Although there’s a view within the government that ‘news’ should not be permitted in private FM radio, citing security concerns, the Cabinet decision may go against this thinking. Even as the information and broadcasting ministry is finalising its recommendations for the second phase of FM radio privatisation, government sources said ‘news’ is likely to be allowed, despite objections from certain quarters. So far, news is not permitted in private FM radio.
Government has always been cagey about allowing news, both in private TV and radio. The recent controversy around uplinking permission to Rupert Murdoch’s Star News channel is only too well known, where a tie-up with Kolkata-based Ananda Bazar Patrika resolved the issue. While in the case of television news, the concern was mainly regarding foreign-ownership, in private FM radio, there’s apprehension that small players could “misuse” the freedom by broadcasting volatile information as ‘news’.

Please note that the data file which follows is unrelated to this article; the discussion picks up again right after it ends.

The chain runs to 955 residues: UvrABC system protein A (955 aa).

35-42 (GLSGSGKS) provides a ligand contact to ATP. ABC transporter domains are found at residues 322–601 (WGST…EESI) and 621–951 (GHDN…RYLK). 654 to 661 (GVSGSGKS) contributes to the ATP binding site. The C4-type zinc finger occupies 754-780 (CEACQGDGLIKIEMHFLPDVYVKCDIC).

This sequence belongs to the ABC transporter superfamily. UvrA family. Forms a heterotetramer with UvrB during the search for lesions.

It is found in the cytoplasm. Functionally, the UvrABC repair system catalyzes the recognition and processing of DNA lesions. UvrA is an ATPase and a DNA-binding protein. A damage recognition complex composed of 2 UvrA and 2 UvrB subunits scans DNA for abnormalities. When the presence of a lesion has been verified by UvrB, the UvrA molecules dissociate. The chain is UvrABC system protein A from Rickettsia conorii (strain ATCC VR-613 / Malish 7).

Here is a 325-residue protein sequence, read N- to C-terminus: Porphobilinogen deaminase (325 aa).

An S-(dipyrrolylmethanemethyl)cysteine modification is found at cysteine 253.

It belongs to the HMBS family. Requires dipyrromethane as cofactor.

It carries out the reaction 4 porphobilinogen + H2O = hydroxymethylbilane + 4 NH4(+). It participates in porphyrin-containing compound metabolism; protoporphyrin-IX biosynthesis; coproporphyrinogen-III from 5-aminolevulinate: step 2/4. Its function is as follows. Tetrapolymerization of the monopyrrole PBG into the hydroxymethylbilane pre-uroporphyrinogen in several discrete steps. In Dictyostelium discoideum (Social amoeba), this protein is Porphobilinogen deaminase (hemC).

However, sources in the industry close to the development are calling this reasoning “baseless”. According to a member in the expert committee, if there’s apprehension about small players misusing the freedom to air news, the same fear should apply in the print industry as well. He said: “Even in a small town like Aligarh, hundreds of newspapers are published. Where’s the check there?”
An expert committee, headed by Ficci secretary general Amit Mitra, and set up at the behest of the I&B ministry, had more than two months ago, made a presentation to the government on the second phase of FM radio. I&B ministry recommendations are based on the expert committee presentation.
Currently, government is gearing up to take the draft guidelines to the Union Cabinet. The exercise has gained momentum ahead of Lok Sabha elections.
Revenue-sharing with government, permission for news and current affairs programmes, and 26 per cent FDI on par with news and current affairs TV channels, are among the recommendations of the expert committee.
The expert committee was set up after the existing players in private FM, including Bennett Coleman and Living Media, protested against the steep licensing fee and foreign investment restriction in radio ventures.
Among other things, the committee is of the view that the open auction bid process was not suitable for auctioning of frequencies, and has recommended the process of tendering.